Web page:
Given that he still is only 28 and as speedy as ever, the safest assumption is that reuniting with Selanne and their skating with Sakic will be rejuvenating.

"Anytime you can put three highly skilled offensive players together, what it does is make it easier on each one of them," said Colorado coach Tony Granato. "I think that's what the Tanguay-Forsberg-Hejduk line created for one another last year. They complemented each other so well because of the way they supported each other, the way they handled the puck. That's very similar to what those three do. They're excited to get the opportunity to play together."

The early returns, which approximate a single voter leaving a polling place in Maine that opens at midnight on election day, at least are promising. In camp, the Sakic line has looked immediately comfortable, and it was breathtaking in the intrasquad game -- for a time working against the Forsberg line.

"We have to make the game so much easier, so we know exactly what each of us is thinking out there," Selanne said. "It can look so easy, and feel so easy when you can do that. Of course, you want to get better every day, push, push, to do that."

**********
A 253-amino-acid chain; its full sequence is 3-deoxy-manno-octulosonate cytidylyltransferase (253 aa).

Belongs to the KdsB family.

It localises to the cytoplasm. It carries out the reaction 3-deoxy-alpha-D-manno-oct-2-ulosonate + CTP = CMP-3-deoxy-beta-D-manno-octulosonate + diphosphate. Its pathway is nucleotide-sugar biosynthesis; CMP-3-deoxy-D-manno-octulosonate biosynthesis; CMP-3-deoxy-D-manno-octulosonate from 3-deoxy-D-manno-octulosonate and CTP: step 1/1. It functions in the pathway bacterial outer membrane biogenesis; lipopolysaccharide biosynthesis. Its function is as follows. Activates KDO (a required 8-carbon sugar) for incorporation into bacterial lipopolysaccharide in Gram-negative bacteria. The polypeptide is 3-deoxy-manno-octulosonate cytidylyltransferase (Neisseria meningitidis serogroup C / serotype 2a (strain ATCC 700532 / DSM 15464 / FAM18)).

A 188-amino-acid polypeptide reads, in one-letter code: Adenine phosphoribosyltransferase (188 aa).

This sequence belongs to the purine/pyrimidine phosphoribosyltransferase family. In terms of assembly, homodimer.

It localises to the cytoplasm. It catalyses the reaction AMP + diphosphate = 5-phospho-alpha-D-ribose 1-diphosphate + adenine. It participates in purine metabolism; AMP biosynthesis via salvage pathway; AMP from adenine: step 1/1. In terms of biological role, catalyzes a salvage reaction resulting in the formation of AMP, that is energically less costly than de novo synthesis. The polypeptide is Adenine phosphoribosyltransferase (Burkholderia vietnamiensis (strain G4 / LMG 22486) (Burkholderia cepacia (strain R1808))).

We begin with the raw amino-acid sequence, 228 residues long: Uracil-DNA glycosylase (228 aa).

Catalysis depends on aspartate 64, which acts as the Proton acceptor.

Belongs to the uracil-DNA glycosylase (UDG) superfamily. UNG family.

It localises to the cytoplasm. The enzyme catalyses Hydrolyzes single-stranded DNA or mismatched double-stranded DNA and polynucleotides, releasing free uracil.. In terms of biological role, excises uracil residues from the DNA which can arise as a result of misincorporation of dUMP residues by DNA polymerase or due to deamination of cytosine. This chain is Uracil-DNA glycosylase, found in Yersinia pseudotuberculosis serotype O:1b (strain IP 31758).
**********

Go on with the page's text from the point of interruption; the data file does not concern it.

The line is about speed and savvy -- the sort of savvy that can create instant chemistry. Sakic long has been one of the most intelligent centermen in the game, both intuitively and in the moments that call for split-second calculation, and that meshes perfectly with his new linemates.

"I always felt that Joe would be a perfect centerman for me, so it's great to finally get the opportunity to play with him," Kariya said. "He sees the game very well and plays the game at a high pace, and that's what Teemu and I love to do.

"Joe is north-south, so everything is give and go, drive the net hard, and not a lot of turnbacks and things like that. To be a centerman in the game now, you have to play the game like that to produce offensively."

Selanne said the linemates "all want to use the speed, make the give-and-go plays. Joe also is the perfect centerman for me and Paul because we are not candidates for the Selke Trophy every year. Joe is unbelievable defensively. Of course, we have to play well defensively, too, but Joe's going to have to have big shoulders."

Colorado's second line down the stretch -- and in the first-round flameout against Minnesota last season -- had Sakic centering Steve Reinprecht and Bates Battaglia. Reinprecht was traded on the day Selanne and Kariya were signed, as general manager Pierre Lacroix again signaled his comfort and preference with taking bargain approaches beyond the top two lines. Battaglia is penciled in for a spot on Colorado's third line -- which is another good fit among the forward ranks.

Yes, Colorado is loaded on the top two lines.

Now, we'll find out if that's enough.

Terry Frei is a regular contributor to ESPN.com. He is the author of "Horns, Hogs, and Nixon Coming," available nationwide, and 2004's "Third Down and a War to Go."